Acne Bacteria Are Getting Resistant to Antibiotics - But there are New Highly Effective Alternatives
All acne sufferers know how much of a nightmare the skin condition can be, trying everything under the sun to try and treat it but it’s important that you don’t rely too heavily on antibiotics.
Now this is probably one of the last things you want to hear that things are getting worse if you’re seeing a doctor regarding your acne.
The BBC reports that doctors are warning against the over-prescription of antibiotics to severe sufferers of the skin condition. The new possibility of super acne is a concern for doctors as they say this would be unable to be treated with antibiotics.
The bad news continues as a study presented at the British Association of Dermatologists' Annual Conference backs it up.
One expert explains the impact resistance could have, stating that it could cause the emergence of antibiotic-resistant Propionibacterium acnes - the bacterium implicated in acne resulting in making acne harder to treat in some cases, explaining the worrying concept of resistance in other bacteria unrelated to acne as a result of the use of oral antibiotics.
A three-month maximum on antibiotics for acne sufferers is recommended by the study before being referred to a dermatologist, the study indicates that this is a lot shorter than the six-and-a-half-month average.
Both doctors and patients definitely need to be aware of this recent concern but there are other options for patients says expert to the BBC. For the milder sufferers of the skin condition, alternative treatments include creams and for more severe sufferers, they can stop taking the antibiotics once the acne is under control and continue with creams to ensure the benefit that they’ve seen in the skin is maintained. Experts also recommends using a cream in conjunction with antibiotics when you first start taking them as this reduces the chance of developing the resistance in the first place. Doctors want to continue to use antibiotics but need to ensure they’re responsible for how they’re prescribing them in order to be effective.
SkinMed and Professor Tony Chu of Imperial College Hospitals London and President of the new acne and rosacea charity The Acne and Rosacea Association UK recommend Aknicare which is an Acne Treatment Range which has a superb antibacterial action without using antibiotics. It's mode of action means that p.acnes bacteria will not become resistant to its key active ingredients. Also it only activates where p.acnes are feeding, so it is not active on the skin and so has minimal impact of good skin bacteria and hence should not, as antibiotics do, increase antibiotic resistance through long term exposure. Prof Chu reports that skin bacteria can become resistant to antibiotics within 3 weeks of exposure and it is the community GP prescribing of long term and often sub clinical doses of antibiotics that is fueling antibiotic resistance including MRSA.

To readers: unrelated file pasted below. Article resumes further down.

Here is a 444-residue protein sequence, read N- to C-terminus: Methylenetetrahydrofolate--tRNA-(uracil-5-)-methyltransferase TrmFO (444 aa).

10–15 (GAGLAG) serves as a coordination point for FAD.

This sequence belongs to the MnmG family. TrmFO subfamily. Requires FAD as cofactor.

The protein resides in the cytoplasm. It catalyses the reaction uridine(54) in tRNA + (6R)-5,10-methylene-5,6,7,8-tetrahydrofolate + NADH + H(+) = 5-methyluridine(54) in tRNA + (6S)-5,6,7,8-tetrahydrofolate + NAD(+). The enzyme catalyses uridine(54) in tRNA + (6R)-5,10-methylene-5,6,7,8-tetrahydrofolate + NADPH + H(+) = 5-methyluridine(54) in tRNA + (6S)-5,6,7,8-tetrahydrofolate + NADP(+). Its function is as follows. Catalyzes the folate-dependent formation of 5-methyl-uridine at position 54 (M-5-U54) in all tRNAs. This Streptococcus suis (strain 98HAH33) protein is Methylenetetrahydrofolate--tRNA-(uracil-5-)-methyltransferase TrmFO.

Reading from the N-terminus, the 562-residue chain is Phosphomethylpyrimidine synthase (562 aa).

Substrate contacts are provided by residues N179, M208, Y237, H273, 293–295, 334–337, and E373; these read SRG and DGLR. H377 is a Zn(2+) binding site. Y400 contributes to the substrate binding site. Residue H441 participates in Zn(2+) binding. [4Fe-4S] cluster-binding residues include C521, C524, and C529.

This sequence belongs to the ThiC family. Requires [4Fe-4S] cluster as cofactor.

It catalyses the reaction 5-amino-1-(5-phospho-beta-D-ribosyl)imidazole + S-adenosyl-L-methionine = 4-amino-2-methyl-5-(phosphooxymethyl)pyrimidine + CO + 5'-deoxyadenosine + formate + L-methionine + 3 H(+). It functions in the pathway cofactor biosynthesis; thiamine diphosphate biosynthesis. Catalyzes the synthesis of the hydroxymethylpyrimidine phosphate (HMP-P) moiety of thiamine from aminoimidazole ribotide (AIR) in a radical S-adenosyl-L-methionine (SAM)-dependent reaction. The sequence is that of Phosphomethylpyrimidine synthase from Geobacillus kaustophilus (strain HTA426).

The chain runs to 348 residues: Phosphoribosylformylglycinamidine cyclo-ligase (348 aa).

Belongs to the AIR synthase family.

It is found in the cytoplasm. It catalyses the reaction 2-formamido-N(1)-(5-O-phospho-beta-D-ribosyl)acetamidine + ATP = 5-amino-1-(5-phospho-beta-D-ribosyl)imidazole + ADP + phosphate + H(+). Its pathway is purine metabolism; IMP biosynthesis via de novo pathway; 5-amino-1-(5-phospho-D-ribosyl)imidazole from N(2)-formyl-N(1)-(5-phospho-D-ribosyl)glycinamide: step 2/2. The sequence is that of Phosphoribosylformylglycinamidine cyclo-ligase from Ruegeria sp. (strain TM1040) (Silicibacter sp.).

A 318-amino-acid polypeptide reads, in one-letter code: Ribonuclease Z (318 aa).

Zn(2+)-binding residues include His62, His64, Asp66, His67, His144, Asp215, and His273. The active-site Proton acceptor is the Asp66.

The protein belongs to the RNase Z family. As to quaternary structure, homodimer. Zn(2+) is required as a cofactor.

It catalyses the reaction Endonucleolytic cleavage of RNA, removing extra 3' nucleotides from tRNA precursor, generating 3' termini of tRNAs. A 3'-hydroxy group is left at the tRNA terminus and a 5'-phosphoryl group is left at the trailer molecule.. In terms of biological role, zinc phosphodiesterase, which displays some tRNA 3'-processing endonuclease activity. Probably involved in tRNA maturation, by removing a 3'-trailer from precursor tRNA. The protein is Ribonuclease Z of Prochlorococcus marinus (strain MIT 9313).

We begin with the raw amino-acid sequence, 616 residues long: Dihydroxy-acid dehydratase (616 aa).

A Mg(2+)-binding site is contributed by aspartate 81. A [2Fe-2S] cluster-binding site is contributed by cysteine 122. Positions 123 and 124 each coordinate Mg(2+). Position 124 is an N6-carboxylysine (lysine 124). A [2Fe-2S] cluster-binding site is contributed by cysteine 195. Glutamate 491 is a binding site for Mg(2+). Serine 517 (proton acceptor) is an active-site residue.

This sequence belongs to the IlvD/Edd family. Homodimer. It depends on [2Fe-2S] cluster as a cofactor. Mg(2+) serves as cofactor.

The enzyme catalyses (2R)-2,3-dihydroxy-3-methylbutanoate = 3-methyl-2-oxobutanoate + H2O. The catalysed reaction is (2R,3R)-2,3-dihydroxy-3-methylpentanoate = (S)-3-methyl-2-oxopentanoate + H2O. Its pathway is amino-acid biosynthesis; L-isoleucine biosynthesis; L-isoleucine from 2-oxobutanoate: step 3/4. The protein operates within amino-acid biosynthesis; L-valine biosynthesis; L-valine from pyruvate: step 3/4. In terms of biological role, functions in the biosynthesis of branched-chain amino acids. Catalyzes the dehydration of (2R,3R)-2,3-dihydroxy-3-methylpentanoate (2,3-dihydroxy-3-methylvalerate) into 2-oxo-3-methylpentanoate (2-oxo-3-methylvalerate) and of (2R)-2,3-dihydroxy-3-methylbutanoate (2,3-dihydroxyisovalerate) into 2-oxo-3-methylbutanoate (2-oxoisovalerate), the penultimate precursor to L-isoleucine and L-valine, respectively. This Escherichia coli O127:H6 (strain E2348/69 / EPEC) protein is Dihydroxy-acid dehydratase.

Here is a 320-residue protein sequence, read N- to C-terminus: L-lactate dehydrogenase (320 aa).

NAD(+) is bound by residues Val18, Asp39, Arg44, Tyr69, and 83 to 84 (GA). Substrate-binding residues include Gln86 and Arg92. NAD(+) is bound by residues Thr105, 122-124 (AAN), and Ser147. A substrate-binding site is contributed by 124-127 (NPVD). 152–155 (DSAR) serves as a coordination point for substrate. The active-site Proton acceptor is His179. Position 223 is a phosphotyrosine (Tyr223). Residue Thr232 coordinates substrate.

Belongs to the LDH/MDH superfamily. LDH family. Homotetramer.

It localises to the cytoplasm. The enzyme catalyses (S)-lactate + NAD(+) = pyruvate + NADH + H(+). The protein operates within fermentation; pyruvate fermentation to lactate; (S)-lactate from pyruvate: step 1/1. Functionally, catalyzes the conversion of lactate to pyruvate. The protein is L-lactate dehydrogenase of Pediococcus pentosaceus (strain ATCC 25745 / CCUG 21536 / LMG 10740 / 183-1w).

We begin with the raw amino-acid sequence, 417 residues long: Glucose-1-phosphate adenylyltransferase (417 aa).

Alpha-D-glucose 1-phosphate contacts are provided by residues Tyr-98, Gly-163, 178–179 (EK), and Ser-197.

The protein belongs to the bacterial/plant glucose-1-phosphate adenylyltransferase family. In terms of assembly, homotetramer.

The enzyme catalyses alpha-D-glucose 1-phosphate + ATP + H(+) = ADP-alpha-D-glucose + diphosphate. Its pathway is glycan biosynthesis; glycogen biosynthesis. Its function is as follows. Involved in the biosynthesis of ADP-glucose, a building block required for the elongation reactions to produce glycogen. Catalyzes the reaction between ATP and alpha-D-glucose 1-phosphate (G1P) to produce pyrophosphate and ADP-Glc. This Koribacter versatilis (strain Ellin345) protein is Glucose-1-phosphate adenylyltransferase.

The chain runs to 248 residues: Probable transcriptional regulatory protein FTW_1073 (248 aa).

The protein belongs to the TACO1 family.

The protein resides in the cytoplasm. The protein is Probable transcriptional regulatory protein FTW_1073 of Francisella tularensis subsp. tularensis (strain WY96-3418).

Aknicare works faster than antibiotics and more effectively than Duac as two recent clinical trials demonstrate. Aknicare also kills p.acnes bacteria in the biofilm that forms in the blocked hair follicle duct. The biofilm is where the single bacterial cells all group together and create a continuous film or gunk in which they live and into which antibiotics cannot penetrate. Aknicare has ingredients which open up channels into the biofilm where the unique antibacterial ingredients flow and then kill the bacteria in the biofilm. The biofilm instead of protecting the bacteria becomes their 'coffin'.
Aknicare stops new spots forming and has a spot reducing and calming action, reducing oil by an average of 53%. The Aknicare Cream which has immense hydrating properties and provides an alternate moisture barrier. Working with the Aknicare Lotion, the cream also reduces oil production, skin thickening and stopping new spots appearing. Aknicare Cream and Lotion both contain anti-bacterial and anti-inflammatory agents.
If you're suffering, you’re not alone, make an appointment to see your doctor for help and advice and talk to SkinMed advisers, we are the future of effective acne treatment.